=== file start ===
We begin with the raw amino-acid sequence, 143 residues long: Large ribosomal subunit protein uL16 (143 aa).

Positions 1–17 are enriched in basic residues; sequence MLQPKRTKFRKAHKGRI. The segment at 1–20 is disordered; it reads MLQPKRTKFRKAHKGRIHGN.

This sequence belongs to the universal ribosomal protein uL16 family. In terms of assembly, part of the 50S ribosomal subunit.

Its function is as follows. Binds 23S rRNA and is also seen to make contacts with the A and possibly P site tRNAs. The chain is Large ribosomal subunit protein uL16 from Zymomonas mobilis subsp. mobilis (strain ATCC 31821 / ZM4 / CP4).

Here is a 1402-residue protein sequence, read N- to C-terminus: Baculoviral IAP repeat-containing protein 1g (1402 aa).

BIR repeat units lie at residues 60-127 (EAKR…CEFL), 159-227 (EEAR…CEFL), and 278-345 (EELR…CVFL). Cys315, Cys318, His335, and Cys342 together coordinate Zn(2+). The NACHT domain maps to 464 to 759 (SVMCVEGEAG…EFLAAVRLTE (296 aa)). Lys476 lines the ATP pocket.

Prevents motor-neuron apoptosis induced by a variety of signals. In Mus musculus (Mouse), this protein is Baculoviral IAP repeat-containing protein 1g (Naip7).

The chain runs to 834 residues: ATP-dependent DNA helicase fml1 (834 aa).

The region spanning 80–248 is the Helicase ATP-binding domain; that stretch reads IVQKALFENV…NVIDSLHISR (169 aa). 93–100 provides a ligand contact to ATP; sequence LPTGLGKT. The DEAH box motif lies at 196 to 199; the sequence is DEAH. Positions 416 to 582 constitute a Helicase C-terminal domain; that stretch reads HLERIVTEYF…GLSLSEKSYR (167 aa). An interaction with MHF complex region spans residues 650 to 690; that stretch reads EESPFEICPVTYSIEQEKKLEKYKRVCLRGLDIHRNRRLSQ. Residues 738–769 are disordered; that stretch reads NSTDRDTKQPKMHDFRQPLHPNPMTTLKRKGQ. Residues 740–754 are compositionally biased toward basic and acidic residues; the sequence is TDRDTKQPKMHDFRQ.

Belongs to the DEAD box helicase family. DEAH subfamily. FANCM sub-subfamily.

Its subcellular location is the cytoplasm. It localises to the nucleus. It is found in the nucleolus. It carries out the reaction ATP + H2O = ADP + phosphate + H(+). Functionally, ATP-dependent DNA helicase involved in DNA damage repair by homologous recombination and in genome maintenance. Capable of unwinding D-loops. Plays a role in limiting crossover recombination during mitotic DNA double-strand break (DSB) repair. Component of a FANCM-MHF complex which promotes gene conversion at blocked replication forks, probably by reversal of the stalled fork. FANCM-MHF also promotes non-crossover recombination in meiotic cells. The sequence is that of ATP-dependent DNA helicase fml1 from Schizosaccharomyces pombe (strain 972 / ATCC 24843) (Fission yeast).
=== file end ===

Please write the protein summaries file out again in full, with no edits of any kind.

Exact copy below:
We begin with the raw amino-acid sequence, 143 residues long: Large ribosomal subunit protein uL16 (143 aa).

Positions 1–17 are enriched in basic residues; sequence MLQPKRTKFRKAHKGRI. The segment at 1–20 is disordered; it reads MLQPKRTKFRKAHKGRIHGN.

This sequence belongs to the universal ribosomal protein uL16 family. In terms of assembly, part of the 50S ribosomal subunit.

Its function is as follows. Binds 23S rRNA and is also seen to make contacts with the A and possibly P site tRNAs. The chain is Large ribosomal subunit protein uL16 from Zymomonas mobilis subsp. mobilis (strain ATCC 31821 / ZM4 / CP4).

Here is a 1402-residue protein sequence, read N- to C-terminus: Baculoviral IAP repeat-containing protein 1g (1402 aa).

BIR repeat units lie at residues 60-127 (EAKR…CEFL), 159-227 (EEAR…CEFL), and 278-345 (EELR…CVFL). Cys315, Cys318, His335, and Cys342 together coordinate Zn(2+). The NACHT domain maps to 464 to 759 (SVMCVEGEAG…EFLAAVRLTE (296 aa)). Lys476 lines the ATP pocket.

Prevents motor-neuron apoptosis induced by a variety of signals. In Mus musculus (Mouse), this protein is Baculoviral IAP repeat-containing protein 1g (Naip7).

The chain runs to 834 residues: ATP-dependent DNA helicase fml1 (834 aa).

The region spanning 80–248 is the Helicase ATP-binding domain; that stretch reads IVQKALFENV…NVIDSLHISR (169 aa). 93–100 provides a ligand contact to ATP; sequence LPTGLGKT. The DEAH box motif lies at 196 to 199; the sequence is DEAH. Positions 416 to 582 constitute a Helicase C-terminal domain; that stretch reads HLERIVTEYF…GLSLSEKSYR (167 aa). An interaction with MHF complex region spans residues 650 to 690; that stretch reads EESPFEICPVTYSIEQEKKLEKYKRVCLRGLDIHRNRRLSQ. Residues 738–769 are disordered; that stretch reads NSTDRDTKQPKMHDFRQPLHPNPMTTLKRKGQ. Residues 740–754 are compositionally biased toward basic and acidic residues; the sequence is TDRDTKQPKMHDFRQ.

Belongs to the DEAD box helicase family. DEAH subfamily. FANCM sub-subfamily.

Its subcellular location is the cytoplasm. It localises to the nucleus. It is found in the nucleolus. It carries out the reaction ATP + H2O = ADP + phosphate + H(+). Functionally, ATP-dependent DNA helicase involved in DNA damage repair by homologous recombination and in genome maintenance. Capable of unwinding D-loops. Plays a role in limiting crossover recombination during mitotic DNA double-strand break (DSB) repair. Component of a FANCM-MHF complex which promotes gene conversion at blocked replication forks, probably by reversal of the stalled fork. FANCM-MHF also promotes non-crossover recombination in meiotic cells. The sequence is that of ATP-dependent DNA helicase fml1 from Schizosaccharomyces pombe (strain 972 / ATCC 24843) (Fission yeast).